US7312870Oct 31, 2005Dec 25, 2007Honeywell International Inc.Optical alignment detection system
US7420659Apr 25, 2005Sep 2, 2008Honeywell Interantional Inc.Flow control system of a cartridge
US7471394Dec 30, 2004Dec 30, 2008Honeywell International Inc.Optical detection system with polarizing beamsplitter
US7553453Dec 29, 2006Jun 30, 2009Honeywell International Inc.Assay implementation in a microfluidic format
US7630075Oct 31, 2006Dec 8, 2009Honeywell International Inc.Circular polarization illumination based analyzer system
US7640805Dec 18, 2006Jan 5, 2010Akustica, Inc.Proof-mass with supporting structure on integrated circuit-MEMS platform
US7641856May 12, 2005Jan 5, 2010Honeywell International Inc.Portable sample analyzer with removable cartridge
US7671987Jan 6, 2005Mar 2, 2010Honeywell International IncOptical detection system for flow cytometry
US7688427Apr 28, 2006Mar 30, 2010Honeywell International Inc.Particle parameter determination system
US7760351May 4, 2007Jul 20, 2010Honeywell International Inc.Cytometer having fluid core stream position control
US7784344Nov 29, 2007Aug 31, 2010Honeywell International Inc.Integrated MEMS 3D multi-sensor
US7792315Nov 28, 2006Sep 7, 2010Epcos AgSilicon-based transducer for use in hearing instruments and listening devices
US7843563Aug 16, 2005Nov 30, 2010Honeywell International Inc.Light scattering and imaging optical system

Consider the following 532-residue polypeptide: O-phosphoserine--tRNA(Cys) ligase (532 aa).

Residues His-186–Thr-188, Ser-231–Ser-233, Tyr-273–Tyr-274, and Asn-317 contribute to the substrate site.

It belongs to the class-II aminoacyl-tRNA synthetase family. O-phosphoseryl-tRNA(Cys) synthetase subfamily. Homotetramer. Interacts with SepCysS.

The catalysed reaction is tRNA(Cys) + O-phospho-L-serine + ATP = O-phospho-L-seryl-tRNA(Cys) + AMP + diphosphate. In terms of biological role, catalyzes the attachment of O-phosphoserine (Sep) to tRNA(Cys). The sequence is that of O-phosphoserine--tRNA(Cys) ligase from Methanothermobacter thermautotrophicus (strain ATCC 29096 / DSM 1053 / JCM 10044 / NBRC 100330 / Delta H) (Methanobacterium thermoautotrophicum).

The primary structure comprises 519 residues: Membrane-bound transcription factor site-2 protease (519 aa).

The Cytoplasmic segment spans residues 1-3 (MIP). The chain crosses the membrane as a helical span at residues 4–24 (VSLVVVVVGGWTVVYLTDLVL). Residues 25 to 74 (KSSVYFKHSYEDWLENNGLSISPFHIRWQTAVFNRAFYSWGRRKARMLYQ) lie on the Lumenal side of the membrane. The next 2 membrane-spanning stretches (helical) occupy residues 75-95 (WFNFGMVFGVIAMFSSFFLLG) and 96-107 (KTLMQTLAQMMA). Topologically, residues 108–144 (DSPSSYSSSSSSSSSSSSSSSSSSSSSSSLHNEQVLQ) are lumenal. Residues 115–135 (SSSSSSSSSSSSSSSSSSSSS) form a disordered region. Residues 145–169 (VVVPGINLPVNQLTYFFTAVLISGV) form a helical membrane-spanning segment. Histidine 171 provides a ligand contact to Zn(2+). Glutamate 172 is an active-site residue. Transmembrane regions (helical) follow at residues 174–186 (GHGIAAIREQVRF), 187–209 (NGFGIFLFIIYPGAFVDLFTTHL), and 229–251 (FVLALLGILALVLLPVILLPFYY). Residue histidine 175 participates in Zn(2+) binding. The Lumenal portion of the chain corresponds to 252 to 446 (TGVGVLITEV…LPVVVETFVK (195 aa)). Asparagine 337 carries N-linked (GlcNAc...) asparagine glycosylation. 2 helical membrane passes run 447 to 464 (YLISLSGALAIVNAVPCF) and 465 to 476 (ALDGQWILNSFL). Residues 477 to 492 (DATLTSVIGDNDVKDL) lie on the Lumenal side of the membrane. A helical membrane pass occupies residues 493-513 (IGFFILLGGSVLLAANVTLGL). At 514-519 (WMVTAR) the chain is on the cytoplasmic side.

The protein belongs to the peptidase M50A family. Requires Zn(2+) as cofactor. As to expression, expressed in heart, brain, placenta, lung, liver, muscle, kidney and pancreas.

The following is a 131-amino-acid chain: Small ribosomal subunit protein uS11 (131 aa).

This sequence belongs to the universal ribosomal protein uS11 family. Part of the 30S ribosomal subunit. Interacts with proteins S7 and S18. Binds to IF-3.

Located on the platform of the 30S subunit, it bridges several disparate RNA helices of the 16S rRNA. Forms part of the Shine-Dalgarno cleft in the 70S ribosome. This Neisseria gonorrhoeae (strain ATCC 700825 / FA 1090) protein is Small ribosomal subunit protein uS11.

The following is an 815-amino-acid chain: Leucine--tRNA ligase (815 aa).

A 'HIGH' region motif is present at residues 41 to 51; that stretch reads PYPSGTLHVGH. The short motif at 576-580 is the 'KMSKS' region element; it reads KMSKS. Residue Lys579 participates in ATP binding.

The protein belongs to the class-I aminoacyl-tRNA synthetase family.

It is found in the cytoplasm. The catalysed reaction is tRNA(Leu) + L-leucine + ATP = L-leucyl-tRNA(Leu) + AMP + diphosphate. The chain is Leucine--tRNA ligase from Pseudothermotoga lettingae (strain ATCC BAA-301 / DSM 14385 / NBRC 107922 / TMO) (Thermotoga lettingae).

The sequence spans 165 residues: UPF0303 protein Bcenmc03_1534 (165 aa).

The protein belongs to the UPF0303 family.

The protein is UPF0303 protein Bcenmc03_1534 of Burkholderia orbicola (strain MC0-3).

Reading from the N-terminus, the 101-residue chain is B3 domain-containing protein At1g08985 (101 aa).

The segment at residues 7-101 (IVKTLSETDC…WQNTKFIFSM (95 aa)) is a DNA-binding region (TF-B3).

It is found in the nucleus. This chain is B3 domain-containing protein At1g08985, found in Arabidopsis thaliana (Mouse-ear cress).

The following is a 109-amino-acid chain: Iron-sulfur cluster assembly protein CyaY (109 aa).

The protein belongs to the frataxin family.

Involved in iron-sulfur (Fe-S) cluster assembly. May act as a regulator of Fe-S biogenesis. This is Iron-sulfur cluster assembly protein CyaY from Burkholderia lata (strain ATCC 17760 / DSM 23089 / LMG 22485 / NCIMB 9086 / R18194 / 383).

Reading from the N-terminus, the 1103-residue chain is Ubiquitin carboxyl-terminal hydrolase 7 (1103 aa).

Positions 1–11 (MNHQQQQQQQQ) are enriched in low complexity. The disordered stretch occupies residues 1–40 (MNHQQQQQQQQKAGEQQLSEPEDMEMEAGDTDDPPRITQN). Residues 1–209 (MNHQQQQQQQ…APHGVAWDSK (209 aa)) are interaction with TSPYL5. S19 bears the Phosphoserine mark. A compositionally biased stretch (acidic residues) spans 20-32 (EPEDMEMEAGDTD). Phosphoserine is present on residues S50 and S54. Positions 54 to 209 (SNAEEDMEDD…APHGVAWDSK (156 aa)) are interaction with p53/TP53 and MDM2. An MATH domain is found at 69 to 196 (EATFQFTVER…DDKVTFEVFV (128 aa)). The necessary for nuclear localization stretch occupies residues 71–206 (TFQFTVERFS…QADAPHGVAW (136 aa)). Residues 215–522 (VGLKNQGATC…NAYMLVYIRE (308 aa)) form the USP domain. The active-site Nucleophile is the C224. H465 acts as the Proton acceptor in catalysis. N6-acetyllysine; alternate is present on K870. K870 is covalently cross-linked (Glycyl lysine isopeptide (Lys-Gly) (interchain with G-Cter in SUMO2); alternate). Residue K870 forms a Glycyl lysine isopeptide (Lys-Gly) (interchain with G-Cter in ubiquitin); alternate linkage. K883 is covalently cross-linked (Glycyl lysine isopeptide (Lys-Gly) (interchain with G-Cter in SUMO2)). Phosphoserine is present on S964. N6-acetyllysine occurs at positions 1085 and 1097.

US7911617Oct 2, 2009Mar 22, 2011Honeywell International Inc.Miniaturized cytometer for detecting multiple species in a sample
US7960805Jan 5, 2009Jun 14, 2011Industrial Technology Research InstituteMEMS structure with suspended microstructure that includes dielectric layer sandwiched by plural metal layers and the dielectric layer having an edge surrounded by peripheral metal wall
US7989248Jul 2, 2009Aug 2, 2011Advanced Microfab, LLCMethod of forming monolithic CMOS-MEMS hybrid integrated, packaged structures
US8034296Jun 30, 2006Oct 11, 2011Honeywell International Inc.Microfluidic card for RBC analysis
US8071051May 12, 2005Dec 6, 2011Honeywell International Inc.Portable sample analyzer cartridge
US8094980Jan 4, 2010Jan 10, 2012Akustica, Inc.Proof-mass with supporting structure on integrated circuit-MEMS platform and method of fabricating the same
US8101458Aug 12, 2010Jan 24, 2012Advanced Microfab, LLCMethod of forming monolithic CMOS-MEMS hybrid integrated, packaged structures
US8101469Mar 26, 2010Jan 24, 2012Advanced Microfab, LLCMethod of forming monolithic CMOS-MEMS hybrid integrated, packaged structures
US8273294Jun 30, 2006Sep 25, 2012Honeywell International Inc.Molded cartridge with 3-D hydrodynamic focusing
US8323564Dec 22, 2006Dec 4, 2012Honeywell International Inc.Portable sample analyzer system
US8329118Sep 2, 2004Dec 11, 2012Honeywell International Inc.Method and apparatus for determining one or more operating parameters for a microfluidic circuit